Subject Re: [ib-support] Failover Strategies
Author Paul Schmidt
On 14 Dec 2001, at 10:56, John Peterson wrote:

> I wish to have an application fail over automatically to a backup
> server in the event that the primary fails (power fail, IB failing,
> LAN failing etc.), specifically to know if the primary is operating.
> The application uses IBO, and DML Caching, allowing the server to
> "push" table changes out to the clients without the client continually
> polling the server.
> I would be interested to hear how people implement a low cost "ping"
> request to the server. A simple query, or call to a SP may be best,
> since it would test all required systems.

If your using super-server, it should automatically restart itself, so
the question becomes what happens if the server dies at the O/S
level, such as the O/S crashing (Windows) or a hardware failure
(Windows or Unix). There should be various failover systems, not
sure about PC/Linux stuff, I am sure Microsoft has a $50,000
sollution, that works half the time, and means you need to upgrade
to W2K Enterprise.. Ssome of the main-line Unixes have
automated failover systems, although you could probably fake it, in

The primary server could write a heart-beat file, it needs to write
this on the secondary servers file system, it writes the file every 15
seconds, the secondary server then checks the file every 15
seconds, if it's more then 60 seconds old, then it assumes the
primary has failed, and updates DNS to point the primaries name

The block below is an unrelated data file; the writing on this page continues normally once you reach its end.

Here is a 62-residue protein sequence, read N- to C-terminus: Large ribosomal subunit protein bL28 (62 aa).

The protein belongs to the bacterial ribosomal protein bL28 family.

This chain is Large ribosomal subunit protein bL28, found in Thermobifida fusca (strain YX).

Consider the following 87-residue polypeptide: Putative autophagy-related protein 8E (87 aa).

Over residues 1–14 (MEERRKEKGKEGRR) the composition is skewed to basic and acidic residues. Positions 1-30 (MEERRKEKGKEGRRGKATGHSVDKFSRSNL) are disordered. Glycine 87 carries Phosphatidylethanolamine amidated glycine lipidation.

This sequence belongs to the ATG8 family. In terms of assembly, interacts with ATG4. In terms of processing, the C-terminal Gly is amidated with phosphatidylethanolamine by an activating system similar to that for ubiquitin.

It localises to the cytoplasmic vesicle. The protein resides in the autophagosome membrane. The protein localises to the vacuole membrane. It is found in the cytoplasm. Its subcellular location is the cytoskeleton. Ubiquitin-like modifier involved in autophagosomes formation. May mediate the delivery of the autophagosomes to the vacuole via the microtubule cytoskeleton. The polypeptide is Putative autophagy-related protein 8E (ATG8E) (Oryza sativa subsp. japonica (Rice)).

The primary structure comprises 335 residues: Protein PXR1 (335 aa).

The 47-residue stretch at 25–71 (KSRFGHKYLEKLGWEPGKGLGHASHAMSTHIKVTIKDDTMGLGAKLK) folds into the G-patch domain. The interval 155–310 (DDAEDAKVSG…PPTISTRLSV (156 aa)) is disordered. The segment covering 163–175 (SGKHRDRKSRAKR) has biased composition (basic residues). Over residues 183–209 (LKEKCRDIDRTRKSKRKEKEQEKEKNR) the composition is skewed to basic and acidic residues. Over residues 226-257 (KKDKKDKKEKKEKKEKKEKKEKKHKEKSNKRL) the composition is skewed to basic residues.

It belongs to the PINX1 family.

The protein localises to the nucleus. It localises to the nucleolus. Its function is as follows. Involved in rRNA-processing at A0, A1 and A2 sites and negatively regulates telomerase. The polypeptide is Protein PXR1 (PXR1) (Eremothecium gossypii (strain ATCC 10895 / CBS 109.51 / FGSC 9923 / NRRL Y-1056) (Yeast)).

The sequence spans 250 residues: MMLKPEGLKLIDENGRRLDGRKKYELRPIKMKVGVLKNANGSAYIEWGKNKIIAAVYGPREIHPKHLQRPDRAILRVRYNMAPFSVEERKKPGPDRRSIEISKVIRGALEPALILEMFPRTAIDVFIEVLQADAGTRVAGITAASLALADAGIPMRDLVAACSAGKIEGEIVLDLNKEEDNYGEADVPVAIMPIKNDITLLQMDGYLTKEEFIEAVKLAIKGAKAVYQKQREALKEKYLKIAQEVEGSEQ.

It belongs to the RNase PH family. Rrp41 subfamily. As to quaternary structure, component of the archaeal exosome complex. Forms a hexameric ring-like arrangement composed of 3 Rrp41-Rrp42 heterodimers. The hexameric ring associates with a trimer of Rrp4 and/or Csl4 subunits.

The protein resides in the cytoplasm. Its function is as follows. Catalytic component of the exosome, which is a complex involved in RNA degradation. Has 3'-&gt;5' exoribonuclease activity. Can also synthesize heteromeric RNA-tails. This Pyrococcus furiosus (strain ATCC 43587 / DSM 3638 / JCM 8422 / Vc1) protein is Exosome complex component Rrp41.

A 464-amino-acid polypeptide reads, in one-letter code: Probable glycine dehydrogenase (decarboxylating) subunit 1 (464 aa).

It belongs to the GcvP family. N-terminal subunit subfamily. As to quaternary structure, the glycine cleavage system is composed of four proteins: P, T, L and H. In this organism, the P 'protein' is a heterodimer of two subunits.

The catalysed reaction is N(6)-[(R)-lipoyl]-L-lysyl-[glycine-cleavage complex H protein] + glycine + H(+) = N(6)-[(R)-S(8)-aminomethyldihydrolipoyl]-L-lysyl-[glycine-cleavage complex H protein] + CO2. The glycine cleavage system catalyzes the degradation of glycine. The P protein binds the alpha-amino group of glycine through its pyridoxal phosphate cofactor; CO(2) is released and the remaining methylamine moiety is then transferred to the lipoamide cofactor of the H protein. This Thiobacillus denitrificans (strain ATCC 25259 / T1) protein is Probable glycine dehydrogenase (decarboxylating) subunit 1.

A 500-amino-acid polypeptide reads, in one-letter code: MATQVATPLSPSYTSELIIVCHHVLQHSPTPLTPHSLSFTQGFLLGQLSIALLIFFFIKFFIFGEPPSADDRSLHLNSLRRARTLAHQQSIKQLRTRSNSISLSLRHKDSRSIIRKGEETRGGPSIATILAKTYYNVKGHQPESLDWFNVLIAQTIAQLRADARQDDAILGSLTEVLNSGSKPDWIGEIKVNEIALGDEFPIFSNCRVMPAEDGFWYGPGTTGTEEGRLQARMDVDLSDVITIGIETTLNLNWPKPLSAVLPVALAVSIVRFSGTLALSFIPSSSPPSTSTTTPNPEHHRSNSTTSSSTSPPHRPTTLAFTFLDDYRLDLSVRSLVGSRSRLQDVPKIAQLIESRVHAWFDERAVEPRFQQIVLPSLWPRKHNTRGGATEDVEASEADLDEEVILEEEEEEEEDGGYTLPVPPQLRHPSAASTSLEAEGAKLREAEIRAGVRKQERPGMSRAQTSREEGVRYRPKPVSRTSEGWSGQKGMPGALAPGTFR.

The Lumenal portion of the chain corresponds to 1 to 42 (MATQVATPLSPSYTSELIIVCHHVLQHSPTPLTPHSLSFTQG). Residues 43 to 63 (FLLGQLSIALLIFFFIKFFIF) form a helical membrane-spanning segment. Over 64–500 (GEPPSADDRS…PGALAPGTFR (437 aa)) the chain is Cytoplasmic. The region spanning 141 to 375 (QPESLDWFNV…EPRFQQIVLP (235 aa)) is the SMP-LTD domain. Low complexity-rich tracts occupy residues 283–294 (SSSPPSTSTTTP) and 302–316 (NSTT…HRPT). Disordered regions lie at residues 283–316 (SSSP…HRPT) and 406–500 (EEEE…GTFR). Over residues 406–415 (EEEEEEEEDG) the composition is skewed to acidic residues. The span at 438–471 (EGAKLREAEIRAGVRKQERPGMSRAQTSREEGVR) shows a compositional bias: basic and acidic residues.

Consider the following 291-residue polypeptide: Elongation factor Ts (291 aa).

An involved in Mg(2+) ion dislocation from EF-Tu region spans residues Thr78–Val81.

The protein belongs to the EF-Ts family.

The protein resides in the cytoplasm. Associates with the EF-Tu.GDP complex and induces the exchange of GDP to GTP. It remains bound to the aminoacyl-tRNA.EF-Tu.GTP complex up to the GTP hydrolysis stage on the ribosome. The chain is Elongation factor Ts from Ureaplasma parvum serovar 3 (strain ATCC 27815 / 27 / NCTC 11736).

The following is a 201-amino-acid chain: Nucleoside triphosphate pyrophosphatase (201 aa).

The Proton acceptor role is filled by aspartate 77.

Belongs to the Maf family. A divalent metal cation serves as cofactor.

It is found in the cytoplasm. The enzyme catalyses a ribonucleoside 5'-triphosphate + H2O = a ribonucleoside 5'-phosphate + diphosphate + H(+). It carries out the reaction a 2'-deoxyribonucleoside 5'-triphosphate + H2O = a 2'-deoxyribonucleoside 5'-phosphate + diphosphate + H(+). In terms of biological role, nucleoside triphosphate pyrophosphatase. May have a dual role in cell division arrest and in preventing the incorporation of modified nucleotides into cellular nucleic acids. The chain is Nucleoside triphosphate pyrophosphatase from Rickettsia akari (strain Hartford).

to itself, and restarts DNS. Workstations only need to know that if
they lose their connection to reconnect. Of course you need some
form of replication so that the secondary and primary servers are
kept up to date with each other.

Network problems are the biggest pain, and the bigger the network,
the bigger the pain, because it could be as simple as one
workstation affected, because someone drilled a hole in a network
cable, or half the network, because a router packed up. You may
want to design the database, so that the servers can run
independant of each other, as well as together. For example,
records that need unique keys, create unique keys across both
servers, then put the servers on different network segments. So if
a router fails, the servers lose their connection with one another,
and can capture data independantly, that you can then merge
together the data when the connection is working again. You may
want to have printed reports, show that it's running in "degraded
mode" when the servers are not talking to each other, but are both


Paul Schmidt
Tricat Technologies